Managing Abdominal Hernias

Kiran Panesar, BPharmS (Hons), MRPharmS, RPh, CPh

Disclosures

US Pharmacist. 2017;42(8):HS10-HS16. 

In This Article

Abstract and Introduction

Abstract

An abdominal hernia is a protrusion of the bowel through the abdominal wall. Abdominal hernias can be classified as internal or external and/or complete or incomplete. There are different types of abdominal hernias, based upon their location. The occurrence of each of these varies in the population, as does the risk of complications and mode of treatment. Abdominal hernias are usually managed surgically, but in certain circumstances, trusses may be used. In most cases, trusses may be measured, supplied, and fitted in an outpatient setting or in a pharmacy. Surgical treatment generally involves the use of a prosthetic device, although some cases may require suturing. In patients who have undergone surgery, pharmacists can provide useful advice on the aftercare of the wound.

Introduction

Abdominal hernias are protrusions of the bowel through a weakened part of the abdominal muscle wall.[1] The hernia may be classified as external when it extends beyond the abdominal cavity and is visible on the body surface; it is classified as internal when the protrusion is limited to the peritoneal pockets.[2] Depending upon size of the protrusion, the hernia may be complete or incomplete, and based upon its formation it may be classified as a congenital or acquired hernia.[2] Hernias may also be divided according to their site of occurrence, such as abdominal, diaphragmatic, perineal, or lumbar hernia.[3] This article will focus on three types of abdominal hernias: inguinal, umbilical, and femoral.

Inguinal Hernias

The most common type of hernia in both sexes, inguinal hernias constitute 75% of hernias.[2,4] It has been shown that of the one million abdominal wall hernia repairs performed each year in the United States, inguinal hernia repairs constitute nearly 770,000 of these cases.[5] They may occur in people of any age, ranging from infants (especially in premature babies) to the elderly. Inguinal hernias should be repaired early to reduce the risk of strangulation and to minimize stretching of the abdominal wall musculature, thereby reducing the rate of recurrence. Strangulation is said to occur if the blood flow to the hernia is cut off due to incarceration— that is, when the hernia becomes trapped in the abdominal wall.[4]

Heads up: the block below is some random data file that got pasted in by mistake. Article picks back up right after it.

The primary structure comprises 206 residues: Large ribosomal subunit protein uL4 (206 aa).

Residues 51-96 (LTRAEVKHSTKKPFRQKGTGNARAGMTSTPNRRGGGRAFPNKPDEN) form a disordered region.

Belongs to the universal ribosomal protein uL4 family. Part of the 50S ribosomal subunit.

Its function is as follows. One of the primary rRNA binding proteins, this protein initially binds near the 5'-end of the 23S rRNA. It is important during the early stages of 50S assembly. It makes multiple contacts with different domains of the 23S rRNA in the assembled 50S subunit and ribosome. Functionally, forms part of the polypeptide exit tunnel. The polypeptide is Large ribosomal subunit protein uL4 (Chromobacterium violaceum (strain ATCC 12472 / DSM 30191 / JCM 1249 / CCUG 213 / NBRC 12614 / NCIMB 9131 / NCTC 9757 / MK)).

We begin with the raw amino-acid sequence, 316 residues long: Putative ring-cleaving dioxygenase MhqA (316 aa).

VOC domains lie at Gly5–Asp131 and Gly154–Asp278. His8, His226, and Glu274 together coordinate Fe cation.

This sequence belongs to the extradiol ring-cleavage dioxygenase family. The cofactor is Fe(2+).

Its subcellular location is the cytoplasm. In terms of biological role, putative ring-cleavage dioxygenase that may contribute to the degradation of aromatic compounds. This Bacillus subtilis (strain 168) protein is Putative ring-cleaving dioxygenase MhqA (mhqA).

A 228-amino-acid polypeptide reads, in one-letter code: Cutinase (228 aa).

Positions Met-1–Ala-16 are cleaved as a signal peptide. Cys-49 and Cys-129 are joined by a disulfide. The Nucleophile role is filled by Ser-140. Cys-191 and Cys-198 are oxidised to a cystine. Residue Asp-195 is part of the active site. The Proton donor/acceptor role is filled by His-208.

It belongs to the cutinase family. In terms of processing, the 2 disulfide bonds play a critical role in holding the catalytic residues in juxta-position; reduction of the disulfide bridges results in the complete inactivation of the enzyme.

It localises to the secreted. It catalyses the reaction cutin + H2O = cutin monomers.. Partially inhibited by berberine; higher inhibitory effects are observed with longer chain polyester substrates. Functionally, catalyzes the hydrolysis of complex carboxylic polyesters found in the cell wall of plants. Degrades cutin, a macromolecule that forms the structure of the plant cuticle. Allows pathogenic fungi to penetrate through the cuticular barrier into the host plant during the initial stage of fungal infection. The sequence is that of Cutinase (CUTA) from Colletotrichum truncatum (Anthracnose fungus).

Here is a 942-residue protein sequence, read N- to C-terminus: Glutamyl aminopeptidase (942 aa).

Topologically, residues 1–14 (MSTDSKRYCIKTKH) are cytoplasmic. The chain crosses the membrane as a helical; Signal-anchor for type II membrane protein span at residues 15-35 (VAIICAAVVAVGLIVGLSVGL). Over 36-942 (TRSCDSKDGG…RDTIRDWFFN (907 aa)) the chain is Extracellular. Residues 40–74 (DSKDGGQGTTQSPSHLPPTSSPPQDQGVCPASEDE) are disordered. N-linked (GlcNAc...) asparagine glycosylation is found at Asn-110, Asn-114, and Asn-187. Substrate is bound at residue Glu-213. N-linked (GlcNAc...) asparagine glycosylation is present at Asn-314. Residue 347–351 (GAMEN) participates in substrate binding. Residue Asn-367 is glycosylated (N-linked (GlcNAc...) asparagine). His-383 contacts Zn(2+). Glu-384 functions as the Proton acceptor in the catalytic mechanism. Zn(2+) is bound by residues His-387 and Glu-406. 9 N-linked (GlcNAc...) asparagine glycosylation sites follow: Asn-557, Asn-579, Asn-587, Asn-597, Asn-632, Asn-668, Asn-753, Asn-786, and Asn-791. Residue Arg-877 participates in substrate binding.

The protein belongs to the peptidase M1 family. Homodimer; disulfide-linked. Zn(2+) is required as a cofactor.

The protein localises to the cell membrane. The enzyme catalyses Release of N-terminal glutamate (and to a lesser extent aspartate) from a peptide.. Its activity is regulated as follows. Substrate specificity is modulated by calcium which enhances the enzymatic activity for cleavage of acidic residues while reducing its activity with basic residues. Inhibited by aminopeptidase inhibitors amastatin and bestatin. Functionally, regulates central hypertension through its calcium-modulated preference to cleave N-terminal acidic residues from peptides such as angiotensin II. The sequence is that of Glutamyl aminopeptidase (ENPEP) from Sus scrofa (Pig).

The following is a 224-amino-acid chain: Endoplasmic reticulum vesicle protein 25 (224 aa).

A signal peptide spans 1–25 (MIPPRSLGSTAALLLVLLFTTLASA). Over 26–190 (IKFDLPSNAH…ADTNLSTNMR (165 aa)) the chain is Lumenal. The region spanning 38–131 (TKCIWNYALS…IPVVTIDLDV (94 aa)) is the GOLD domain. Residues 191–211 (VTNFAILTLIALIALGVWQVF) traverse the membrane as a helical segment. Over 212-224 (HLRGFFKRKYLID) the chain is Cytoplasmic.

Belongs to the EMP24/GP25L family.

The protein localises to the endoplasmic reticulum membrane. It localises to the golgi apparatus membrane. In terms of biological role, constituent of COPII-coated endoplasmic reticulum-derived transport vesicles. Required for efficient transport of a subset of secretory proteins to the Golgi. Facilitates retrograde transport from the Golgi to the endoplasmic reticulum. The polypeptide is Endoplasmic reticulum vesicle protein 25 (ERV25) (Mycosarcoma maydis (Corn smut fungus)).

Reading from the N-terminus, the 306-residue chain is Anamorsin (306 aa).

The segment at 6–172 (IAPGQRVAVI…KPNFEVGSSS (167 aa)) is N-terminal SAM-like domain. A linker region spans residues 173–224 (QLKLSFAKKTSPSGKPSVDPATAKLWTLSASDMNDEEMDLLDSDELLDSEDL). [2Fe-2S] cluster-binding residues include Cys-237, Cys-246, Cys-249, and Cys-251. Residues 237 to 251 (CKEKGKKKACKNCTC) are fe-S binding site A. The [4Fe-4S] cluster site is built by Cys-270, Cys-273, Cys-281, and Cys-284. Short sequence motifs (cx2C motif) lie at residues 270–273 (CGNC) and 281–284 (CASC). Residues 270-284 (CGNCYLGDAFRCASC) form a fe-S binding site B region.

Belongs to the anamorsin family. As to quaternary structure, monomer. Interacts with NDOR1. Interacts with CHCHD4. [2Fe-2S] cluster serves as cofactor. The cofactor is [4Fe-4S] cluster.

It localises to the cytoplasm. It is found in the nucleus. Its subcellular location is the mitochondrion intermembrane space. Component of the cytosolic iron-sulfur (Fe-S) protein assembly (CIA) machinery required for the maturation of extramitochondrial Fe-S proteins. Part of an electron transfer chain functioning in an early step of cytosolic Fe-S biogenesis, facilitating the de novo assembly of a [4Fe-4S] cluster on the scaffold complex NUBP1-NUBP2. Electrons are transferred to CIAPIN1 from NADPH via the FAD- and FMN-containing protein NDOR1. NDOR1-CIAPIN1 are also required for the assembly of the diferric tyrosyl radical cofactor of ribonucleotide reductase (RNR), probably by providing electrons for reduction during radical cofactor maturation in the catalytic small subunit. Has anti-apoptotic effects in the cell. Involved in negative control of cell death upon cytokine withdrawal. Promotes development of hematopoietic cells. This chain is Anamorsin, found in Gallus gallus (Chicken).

Umbilical Hernias

Umbilical hernias can develop at any age in the natural opening of the umbilicus. They account for about 14% of hernias and are the third most common disorder in children after hydroceles and inguinal hernias.[2,5] Most umbilical hernias in children are asymptomatic, even though they may seem unsightly. Umbilical hernias that occur in infants disappear by the age of 2 years in 90% of cases. Furthermore, complications such as strangulation of omentum or intestine and evisceration occur in only about 4% of cases. Surgical repair of such hernias is indicated only in patients who have complaints or complications, or if the hernia persists beyond the age of 2 years.[2]

In adults, however, umbilical hernias are indirect herniations through the umbilical canal that have a high tendency to incarcerate and strangulate and do not resolve spontaneously. Most of these patients are women or overweight adults.[1,2] Surgery is recommended in these patients since the risk of incarceration is as high as 30%.[2]

Femoral Hernias

Femoral hernias make up only 3% to 5% of hernias and involve the protrusion of the peritoneum into the potential space of the femoral canal.[4] Up to 75% of femoral hernia cases occur in females; inguinal hernias are predominantly seen in males (80% to 90% in males and 10% in females).[2] Furthermore, femoral hernias are more common in multiparous women and are rare in children.[4]

Since the femoral canal is small, femoral hernias strangulate readily; although most patients present with signs and symptoms of small-bowel obstruction, repair should be undertaken at the earliest opportunity even in asymptomatic patients.[4] Treatment of femoral hernia involves operative therapy, preferably with the use of a mesh.[2]

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